We don’t really know much about resolutions, but human beings sure love to set them year after year—and we have been, for about 4000 years now.
In one of the very few studies conducted on resolution-making-and-keeping, less than half of resolution-makers kept their promises to themselves beyond six months and only about 19% kept them all the way through.
Encouragingly, though, research shows you are more likely to make a change in your life if you make a resolution on New Year’s day (or any other significant day, like the beginning of a semester) than otherwise. Is it the fresh start effect? Or some kind of cosmic push? Whatever the explanation, the real effort of sticking to your resolutions is in keeping the fire of that starry-eyed (possibly drunken) optimism burning from Day 1 to 365—and beyond.
While it is customary to attribute this success to discipline, grit and willpower, we would like to to offer up a few tricksthat have nothing to do with these qualities, all of which might be — quite understandably — eroded by the trauma of 2020.
Get really specific about your what and hows
Get into the details. So you want to be “fitter” this New Year. What’s your target physique, weight and measurements? Do you want to run a marathon? Or prepare for a mountaineering expedition? Your goals have to go into the specifics of the how so well that there is no room for doubt.
A resolution like “I will do 50 squats and 50 push-ups every single day except for Sundays at 6 a.m. on my patio after a cup of coffee and before breakfast,” is a more actionable and easily accomplished one than the vaguely worded: “I want to have killer thighs by 2022.”
Before you go into the new year, ensure you have the materials you need. Have a reading list ready. Go shopping for your new healthy-eating diet plan. Set yourself up for a great beginning.
Forget willpower—design your environment to help you succeed
Your environment is filled with cues and temptations that enable a particular behavior and these can have powerful, lasting effects. In his book “Atomic Habits,” James Clear recounts the experience of Patty Ol
well, a therapist who would often smoke while riding horses with a friend. “Eventually, she quit smoking and avoided it for years. She had also stopped riding,” he writes. When she hopped on a horse decades later, she found herself craving a cigarette “for the first time in forever.” The cues were still internalized; she just had not been exposed to them in a long time.
There’s a long-standing belief that self control, effortful restraint and willpower are the sole indicators of success for new habits or personal change — but recent research contradicts this. The people who appear to have great self-control also typically need to use it the least — either due to privilege, great habits and routines, or just environmental factors.
Instead of fighting your temptations and hard-wired bad habits, set your environment up so that you are not exposed to them. If you want to control your habit of excessive spending, remove your credit card details from your browser’s autofill — or even better, cancel them altogether. If you want to quit your habit of snacking on junk food, don’t buy any. If you want to journal every day, keep your notebook right under your pillow with a working pen so that you don’t have to think about looking for writing materials.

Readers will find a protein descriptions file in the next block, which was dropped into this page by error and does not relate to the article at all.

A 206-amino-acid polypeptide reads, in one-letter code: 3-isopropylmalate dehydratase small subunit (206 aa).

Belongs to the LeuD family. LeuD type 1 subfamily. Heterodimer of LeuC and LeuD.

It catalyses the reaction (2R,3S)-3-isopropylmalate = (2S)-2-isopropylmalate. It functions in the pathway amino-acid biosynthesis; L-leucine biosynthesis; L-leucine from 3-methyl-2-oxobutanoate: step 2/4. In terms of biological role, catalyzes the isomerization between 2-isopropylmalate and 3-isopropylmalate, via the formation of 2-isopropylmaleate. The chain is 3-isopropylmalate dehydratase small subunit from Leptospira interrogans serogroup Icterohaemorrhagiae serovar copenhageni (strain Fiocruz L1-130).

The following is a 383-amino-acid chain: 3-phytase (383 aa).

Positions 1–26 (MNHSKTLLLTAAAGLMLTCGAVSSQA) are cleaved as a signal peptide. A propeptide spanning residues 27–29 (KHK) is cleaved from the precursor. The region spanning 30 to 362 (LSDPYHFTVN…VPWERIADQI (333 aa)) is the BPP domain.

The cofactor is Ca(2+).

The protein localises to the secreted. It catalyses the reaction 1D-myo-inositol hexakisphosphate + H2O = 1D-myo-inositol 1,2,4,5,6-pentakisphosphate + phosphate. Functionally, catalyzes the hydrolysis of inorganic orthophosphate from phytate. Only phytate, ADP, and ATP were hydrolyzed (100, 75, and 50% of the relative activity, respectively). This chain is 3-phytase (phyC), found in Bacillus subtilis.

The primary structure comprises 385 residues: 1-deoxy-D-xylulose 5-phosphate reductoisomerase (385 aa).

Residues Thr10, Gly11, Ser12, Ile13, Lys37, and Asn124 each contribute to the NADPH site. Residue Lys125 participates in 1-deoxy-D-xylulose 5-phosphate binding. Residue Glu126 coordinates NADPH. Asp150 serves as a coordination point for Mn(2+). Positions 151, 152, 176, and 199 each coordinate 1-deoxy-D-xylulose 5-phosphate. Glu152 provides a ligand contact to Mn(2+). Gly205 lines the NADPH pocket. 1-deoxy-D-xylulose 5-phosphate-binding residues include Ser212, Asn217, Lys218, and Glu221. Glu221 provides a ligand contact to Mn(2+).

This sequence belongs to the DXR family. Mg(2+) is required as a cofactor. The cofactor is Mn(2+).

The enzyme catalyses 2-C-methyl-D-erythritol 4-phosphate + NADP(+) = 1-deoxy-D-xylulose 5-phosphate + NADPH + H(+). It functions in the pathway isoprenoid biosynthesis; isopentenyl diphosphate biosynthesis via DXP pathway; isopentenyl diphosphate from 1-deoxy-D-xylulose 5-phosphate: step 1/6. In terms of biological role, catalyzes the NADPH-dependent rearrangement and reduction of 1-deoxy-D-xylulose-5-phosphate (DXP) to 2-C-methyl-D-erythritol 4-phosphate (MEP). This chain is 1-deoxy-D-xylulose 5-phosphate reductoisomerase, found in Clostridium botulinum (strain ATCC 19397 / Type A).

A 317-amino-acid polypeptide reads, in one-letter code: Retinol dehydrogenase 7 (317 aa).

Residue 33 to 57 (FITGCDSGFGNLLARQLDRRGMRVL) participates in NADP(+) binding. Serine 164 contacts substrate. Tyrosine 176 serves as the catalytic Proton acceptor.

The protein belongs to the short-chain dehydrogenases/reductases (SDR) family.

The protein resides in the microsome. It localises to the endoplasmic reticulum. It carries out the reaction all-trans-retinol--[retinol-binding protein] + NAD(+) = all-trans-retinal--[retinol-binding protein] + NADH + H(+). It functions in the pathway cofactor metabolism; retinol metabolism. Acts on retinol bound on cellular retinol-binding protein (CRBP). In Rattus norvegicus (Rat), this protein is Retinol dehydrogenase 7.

Become your resolution
Almost every resolution there is to make can be boiled down to one thing: a change in identity. A smoker who wants to quit smoking wants to be a non-smoker. An overweight man who wants to lose weight wants to be a fit person. One of the ultimate forms of motivation is the preservation of identity.
“True behavior change is identity change,” writes Clear. “You might start a habit because of motivation, but the only reason you’ll stick with one is that it becomes part of your identity.”
If you begin to take pride in being an avid reader, the chances are higher that you’ll pick up your book or Kindle instead of your phone during your commute. If you identify as a sober person, it’ll be easier to say no to drinks offered to you at the next party.
Set laughably small, ridiculously achievable targets. Start with one push up, or one page, or one carb-free meal. Build a repeatable routine around it: do this at the same time, same place every day until the act becomes part of your muscle memory. It doesn’t matter if your exercise/practice/reading session is perfect or Instagram-worthy. It only matters that it happens regularly and without fail — this ensures you develop the habit of showing up, which is crucial and primary to ingraining a new behavior or habit. Raise the criteria when you’re ready to take it up a notch.
When trying to etch a new habit for the long haul, you are better off setting lower criteria that goes up over time, rather than burning out (or drowning in self-loathing) because you could not keep up. You may not become John Mayer or Serena Williams, but you will be better than you were last year.
Get ready for speed bumps
After the wringer that was 2020, making New Year’s resolutions for 2021 can feel a little bit like an extreme sport. What if there’s another pandemic? A war? Or worse? How can one be expected to start a keto diet while there’s a famine going on? If there is anything this year has taught us, it’s the importance of slowing down and being kinder with ourselves. Set your resolutions anyway. They help you stay grounded and give you something to look forward to. Plus, science says it’s good for your well-being.Begin prepared with the knowledge that you are going to slip up. You will have missed-workout days that then turn into missed-workout weeks. It’s alright. Dust yourself off and begin again. You are in it for the long haul. What are mere days before a lifetime of turning over a new leaf?